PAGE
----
Roughly 100 listeners jammed into the Capitol hearing room, with perhaps half the audience made up of UC employees representing a number of campuses and unions, including the American Federation of State, County, and Municipal Employees, the California Nurses Association, and the Coalition of University Employees, which brought a busload of more than 20 CUE members from the Berkeley campus. Many were there to protest what Berkeley staffer Amatullah Alaji-Sabrie, a member of CUE's executive board, described as "the idea of paying raises and excellent benefits to the top people in the organization while the ones who are economically at the lower end must continue to wait."

The San Francisco Chronicle reported in November that UC had "quietly" provided $871 million in "bonuses, administrative stipends, and other hidden compensation" to UC faculty and staff during 2004-05. The Office of the President has since denied the newspaper's suggestion that most of the money went to highly paid executives, saying that only $7 million was used to compensate administrators above and beyond their base salaries. The rest, it says, went to doctors for clinical work, to faculty for summer teaching and research, and to union employees for severance pay, performance bonuses, and incentives.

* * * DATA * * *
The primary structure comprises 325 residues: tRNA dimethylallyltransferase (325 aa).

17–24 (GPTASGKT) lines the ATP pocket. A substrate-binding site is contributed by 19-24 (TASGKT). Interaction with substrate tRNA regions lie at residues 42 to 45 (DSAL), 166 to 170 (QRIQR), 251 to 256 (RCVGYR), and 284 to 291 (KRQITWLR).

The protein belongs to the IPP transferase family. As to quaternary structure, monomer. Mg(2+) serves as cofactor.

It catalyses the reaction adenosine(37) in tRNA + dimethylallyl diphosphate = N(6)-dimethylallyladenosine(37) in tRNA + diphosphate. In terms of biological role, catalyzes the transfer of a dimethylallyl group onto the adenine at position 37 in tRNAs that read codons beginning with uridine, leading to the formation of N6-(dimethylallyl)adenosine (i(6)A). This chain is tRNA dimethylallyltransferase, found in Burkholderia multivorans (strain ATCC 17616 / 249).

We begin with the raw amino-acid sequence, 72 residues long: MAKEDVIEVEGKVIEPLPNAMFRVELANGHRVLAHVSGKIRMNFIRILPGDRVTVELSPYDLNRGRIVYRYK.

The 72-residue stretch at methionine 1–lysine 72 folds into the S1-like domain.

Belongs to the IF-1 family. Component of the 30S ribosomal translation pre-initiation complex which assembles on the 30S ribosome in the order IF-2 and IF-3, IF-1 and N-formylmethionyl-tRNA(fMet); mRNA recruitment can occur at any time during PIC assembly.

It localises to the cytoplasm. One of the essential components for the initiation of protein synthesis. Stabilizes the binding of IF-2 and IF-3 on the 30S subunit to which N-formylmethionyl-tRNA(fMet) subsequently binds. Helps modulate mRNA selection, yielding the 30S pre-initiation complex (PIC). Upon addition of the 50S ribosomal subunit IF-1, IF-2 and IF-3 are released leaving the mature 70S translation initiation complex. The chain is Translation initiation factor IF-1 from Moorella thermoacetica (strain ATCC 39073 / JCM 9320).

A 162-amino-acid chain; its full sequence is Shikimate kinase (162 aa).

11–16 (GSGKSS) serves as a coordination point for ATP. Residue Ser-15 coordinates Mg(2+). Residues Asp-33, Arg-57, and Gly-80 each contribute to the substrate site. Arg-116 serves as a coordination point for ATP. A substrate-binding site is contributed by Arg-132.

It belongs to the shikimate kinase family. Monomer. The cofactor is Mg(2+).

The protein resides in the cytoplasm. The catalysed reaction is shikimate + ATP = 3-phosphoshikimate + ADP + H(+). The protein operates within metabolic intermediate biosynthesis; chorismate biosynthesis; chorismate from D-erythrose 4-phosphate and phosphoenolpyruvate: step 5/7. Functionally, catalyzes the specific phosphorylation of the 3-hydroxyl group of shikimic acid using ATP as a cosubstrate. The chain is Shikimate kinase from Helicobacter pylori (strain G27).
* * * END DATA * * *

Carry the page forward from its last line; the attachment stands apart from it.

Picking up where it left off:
Besides the lack of transparency - the fact, acknowledged by Dynes, that actual compensation packages for many executives were not voluntarily disclosed to the regents, the Legislature, or the public until they appeared in news accounts - it was the treatment accorded Greenwood and Rose that sparked most of the hearing's fireworks.

Greenwood, a former UC Santa Cruz chancellor, resigned as UC's provost in November in the face of allegations that she'd used her influence to secure university employment for a business partner, but she is now on a sabbatical, reportedly at a salary of more than $300,000 a year.